Here’s hoping that the appalling tragedy at Grenfell Tower in west London will put an end to building new tower blocks.
When the first ones went up in Britain, from 1954 onwards, they were hailed by some as magical ‘streets in the sky’.
But, as the Grenfell disaster, and the Twin Towers attacks, graphically proved, you just can’t simply walk away from streets in the sky, in the same way you can from streets on the ground.
The case against tower blocks has grown over the years. In 1961, Jane Jacobs – the hero of New York, who saved large tracts of Manhattan from elevated highways – wrote The Death and Life of Great American Cities. She conclusively showed how tower blocks incubate crime and kill off life in the surrounding area. Because of these dead areas surrounding the bottom of towers, the housing density of tower blocks – at 75 to 200 flats per hectare – is in fact lower than in tightly packed rows of terraced houses.
In a brilliant description of Greenwich Village – then a poor area of the city – Jacobs showed how terraced houses were the ideal housing model. People sat on their doorsteps, keeping an eye on each other’s children. People walked up and down the streets, informally policing each other. Meanwhile, in the tower blocks, whole landings and landscapes were screened off from view, and became feeding grounds for vandals and muggers.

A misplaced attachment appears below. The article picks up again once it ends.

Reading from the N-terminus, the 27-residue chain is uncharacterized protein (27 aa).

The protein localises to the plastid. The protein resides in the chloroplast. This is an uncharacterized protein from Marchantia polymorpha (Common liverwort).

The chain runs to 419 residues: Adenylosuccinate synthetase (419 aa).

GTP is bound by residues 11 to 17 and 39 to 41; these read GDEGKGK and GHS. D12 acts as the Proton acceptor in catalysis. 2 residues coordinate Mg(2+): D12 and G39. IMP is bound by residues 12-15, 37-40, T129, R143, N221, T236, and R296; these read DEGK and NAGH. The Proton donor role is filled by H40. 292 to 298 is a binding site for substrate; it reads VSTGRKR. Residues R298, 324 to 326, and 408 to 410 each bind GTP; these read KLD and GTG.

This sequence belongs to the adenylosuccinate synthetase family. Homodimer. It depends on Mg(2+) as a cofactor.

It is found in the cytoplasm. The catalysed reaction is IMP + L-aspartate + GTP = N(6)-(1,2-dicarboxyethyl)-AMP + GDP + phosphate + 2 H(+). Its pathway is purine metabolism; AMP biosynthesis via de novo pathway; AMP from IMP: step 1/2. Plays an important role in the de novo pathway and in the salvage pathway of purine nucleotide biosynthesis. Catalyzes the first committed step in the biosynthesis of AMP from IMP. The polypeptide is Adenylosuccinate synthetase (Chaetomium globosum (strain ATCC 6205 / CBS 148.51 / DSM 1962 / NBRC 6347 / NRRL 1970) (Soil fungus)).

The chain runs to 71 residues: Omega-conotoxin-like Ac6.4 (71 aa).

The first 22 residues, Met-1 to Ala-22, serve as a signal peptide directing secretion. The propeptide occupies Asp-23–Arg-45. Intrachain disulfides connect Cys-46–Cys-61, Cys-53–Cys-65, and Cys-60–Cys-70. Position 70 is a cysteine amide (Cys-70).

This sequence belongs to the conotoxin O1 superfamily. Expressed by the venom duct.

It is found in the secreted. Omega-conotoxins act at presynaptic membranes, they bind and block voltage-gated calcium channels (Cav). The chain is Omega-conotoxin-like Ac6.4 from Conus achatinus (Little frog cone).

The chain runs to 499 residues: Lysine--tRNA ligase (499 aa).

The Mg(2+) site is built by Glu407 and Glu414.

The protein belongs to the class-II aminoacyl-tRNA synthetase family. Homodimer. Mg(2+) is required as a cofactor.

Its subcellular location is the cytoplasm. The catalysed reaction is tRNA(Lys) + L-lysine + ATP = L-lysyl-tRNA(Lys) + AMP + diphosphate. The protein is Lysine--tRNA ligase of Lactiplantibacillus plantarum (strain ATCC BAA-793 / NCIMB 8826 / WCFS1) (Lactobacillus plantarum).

Then came the collapse of the Ronan Point tower in Newham, east London, in 1968, and, in 2009, the fire in Lakanal House, Camberwell, south London, that killed six.
Yes, there are a few glitzy tower blocks – such as Dolphin Square in Pimlico, the Barbican and One Hyde Park. But these have richer inhabitants – and are also fairly low-rise – meaning they are better looked after.
Again and again in surveys, the British say they don’t want to live in tower blocks. Instead, they want to live in suburbia and, ideally, in a bungalow. When a bungalow is on fire, there is nowhere easier to escape from.
HARRY MOUNT, @mounth